In my last blog, I described how a business insights program can help organizations gather meaningful insights by combining traditional quality monitoring (QM) with expanded guidelines and cross-functional analytics. By analyzing through a broader lens, businesses can gain insights in such areas like upstream process issues driving contact volumes, new product demand, customer service strategy gaps, and self-service issues. Today, I want to expand on this discussion and bring to life some of the scenarios in which companies can leverage a business insights program.
Upstream Process Issues
Customer service issues can arise due to many different possible shortcomings – inconsistent or unclear customer communications, policies that are not customer-centric, or poor cross-functional business processes. Clear patterns emerge when analyzing all of the various sources of data and insights including voice of the customer, contact types, complaints, contact monitoring and operational KPIs. The key themes can then be used, in conjunction with process observations and customer journey mapping, to prioritize and quantify the impact of improving your upstream processes. For example, if billing questions are the top reason for calls, complaints and customer attrition, you can dramatically reduce customer frustration and non-value calls by redesigning the billing language and content. We consistently see a strong ROI associated with end-to-end process re-engineering, so this approach will dramatically improve your customer experience while reducing your cost structure.
We consistently see a strong ROI associated with end-to-end process re-engineering, so this approach will dramatically improve your customer experience while reducing your cost structure.
New Product or Service Demand
While product and service innovation can be developed from many different design methodologies, you should always leverage the existing insights as an input into that process. Let’s say you are a cable company and your customers are consistently asking for shorter windows of time for repair technician visits, but there are too many factors that make that difficult to deliver. Leveraging insights from calls, complaints and missed appointments, you find what they really need is proactive notification when technicians are on their way. Cable companies are now offering proactive text messages and mobile apps to validate a more precise time of arrival on the day of their appointment. This also results in a significant reduction in missed appointments which reduces their overall cost structure.
Customer Service Strategy Gaps
Customer experience goals are measured by metrics specifically geared for a company’s desired outcomes. For example, some organizations place a great emphasis on reducing average handle times, resulting in rushed conversations and perhaps multiple calls from the customer. These frustrations can be understood by monitoring calls for dissatisfaction around repeat calls and abrupt service, as well as mining the data for the number of repeat calls to a contact center. Customer service leaders must train their agents to focus on performance, rather than focus on meeting goals. Once again, if executed well, your overall costs will be reduced because spending even one more minute on an existing call can offset an often longer repeat call – a win-win for everyone.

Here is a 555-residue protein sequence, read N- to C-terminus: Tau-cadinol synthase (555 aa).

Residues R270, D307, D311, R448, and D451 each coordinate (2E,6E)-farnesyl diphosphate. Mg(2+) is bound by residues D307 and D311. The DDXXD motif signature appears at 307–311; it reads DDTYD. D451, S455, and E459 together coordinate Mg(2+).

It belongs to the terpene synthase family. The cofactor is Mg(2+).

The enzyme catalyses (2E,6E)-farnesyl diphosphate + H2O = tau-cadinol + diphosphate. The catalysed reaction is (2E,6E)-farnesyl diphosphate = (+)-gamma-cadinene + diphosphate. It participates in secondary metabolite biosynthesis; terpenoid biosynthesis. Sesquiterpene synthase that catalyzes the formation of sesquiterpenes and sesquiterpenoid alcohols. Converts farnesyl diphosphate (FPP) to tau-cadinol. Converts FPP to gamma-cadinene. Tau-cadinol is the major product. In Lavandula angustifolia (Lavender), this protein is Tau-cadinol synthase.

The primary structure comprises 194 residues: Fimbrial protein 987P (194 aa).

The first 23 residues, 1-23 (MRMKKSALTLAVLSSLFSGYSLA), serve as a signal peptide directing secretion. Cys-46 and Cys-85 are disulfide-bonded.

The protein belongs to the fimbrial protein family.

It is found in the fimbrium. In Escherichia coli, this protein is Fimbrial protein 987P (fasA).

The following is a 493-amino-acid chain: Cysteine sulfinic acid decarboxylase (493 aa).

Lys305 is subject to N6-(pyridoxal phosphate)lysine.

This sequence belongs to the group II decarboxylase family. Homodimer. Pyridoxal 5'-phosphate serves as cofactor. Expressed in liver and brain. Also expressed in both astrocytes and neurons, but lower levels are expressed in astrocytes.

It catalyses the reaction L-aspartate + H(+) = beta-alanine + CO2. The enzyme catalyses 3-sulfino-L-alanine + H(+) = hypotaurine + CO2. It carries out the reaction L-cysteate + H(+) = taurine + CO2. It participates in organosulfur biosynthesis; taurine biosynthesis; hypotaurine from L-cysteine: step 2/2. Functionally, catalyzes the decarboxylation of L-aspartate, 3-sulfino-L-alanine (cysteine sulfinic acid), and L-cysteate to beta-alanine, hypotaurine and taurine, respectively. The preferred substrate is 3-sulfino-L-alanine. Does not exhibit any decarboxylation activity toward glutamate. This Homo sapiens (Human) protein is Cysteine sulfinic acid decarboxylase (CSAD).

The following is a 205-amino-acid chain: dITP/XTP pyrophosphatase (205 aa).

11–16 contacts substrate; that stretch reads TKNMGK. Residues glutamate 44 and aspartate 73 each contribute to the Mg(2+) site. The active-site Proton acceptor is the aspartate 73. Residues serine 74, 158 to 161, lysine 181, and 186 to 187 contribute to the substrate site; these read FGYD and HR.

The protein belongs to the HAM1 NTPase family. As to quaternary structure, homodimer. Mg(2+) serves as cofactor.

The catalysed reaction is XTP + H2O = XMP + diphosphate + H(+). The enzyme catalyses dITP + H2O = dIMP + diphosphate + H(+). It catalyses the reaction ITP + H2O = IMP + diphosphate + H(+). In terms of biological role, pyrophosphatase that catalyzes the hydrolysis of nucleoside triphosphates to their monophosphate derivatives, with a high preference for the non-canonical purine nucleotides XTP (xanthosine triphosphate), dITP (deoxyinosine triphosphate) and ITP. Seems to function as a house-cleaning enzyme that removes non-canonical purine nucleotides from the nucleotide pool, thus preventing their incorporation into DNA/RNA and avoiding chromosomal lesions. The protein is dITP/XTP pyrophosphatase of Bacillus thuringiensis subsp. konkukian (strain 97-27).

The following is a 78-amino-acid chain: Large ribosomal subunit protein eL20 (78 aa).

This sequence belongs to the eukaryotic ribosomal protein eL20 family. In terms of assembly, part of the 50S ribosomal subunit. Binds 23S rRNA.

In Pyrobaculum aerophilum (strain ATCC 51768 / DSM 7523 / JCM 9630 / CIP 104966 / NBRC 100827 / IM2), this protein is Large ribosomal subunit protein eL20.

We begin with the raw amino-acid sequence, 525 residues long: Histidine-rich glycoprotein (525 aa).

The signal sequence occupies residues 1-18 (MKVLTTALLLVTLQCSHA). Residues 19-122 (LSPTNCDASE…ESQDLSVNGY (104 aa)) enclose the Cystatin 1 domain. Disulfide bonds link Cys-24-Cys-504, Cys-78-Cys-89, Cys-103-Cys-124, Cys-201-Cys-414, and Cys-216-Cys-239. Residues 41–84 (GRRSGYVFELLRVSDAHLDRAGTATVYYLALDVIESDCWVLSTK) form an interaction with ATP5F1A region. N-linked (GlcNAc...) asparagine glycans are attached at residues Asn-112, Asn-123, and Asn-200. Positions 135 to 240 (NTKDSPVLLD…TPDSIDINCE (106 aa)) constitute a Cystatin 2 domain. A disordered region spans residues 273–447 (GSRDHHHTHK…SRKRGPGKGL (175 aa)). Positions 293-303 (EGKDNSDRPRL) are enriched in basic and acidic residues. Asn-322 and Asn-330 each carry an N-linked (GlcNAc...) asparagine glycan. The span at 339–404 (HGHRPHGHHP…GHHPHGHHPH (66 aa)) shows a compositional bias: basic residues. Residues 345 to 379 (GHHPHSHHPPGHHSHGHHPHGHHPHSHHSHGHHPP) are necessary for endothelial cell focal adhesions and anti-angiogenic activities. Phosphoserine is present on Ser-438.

Online portals and apps are the preferred channel to begin almost all interactions. If designed properly, these digital channels can increase customer satisfaction and reduce the amount of call volume and associated expense for organizations. However, self-service portals are only convenient if the site is designed from a customer-centric view and has accurate, easy-to-find information. Many sites are too complicated or do not include the necessary information, so the customer still needs to call and is now even more frustrated as their overall time investment has increased before they ever reach an agent. A wealth of business insights can be gained through usability data, contact monitoring and complaints to properly direct your organization’s self-service strategy.
A world leader in travel services uses both quality monitoring and business process tracking to measure and improve their customer experience. The company engaged Northridge to analyze both quantitative and qualitative information to identify process and agent performance improvement opportunities. Specific behavioral recommendations, qualitative and quantitative information, and coaching led to an increase in both agent performance and ultimately customer loyalty.
A correlation analysis of quality monitoring scores to customer loyalty scores enabled the team to prioritize and select key strategies and improvement opportunities to drive quantitative business results. Upon the implementation of our initial recommendations, the client realized an improvement in customer loyalty scores and continues to expand this program based on the results.
Read the full case study here.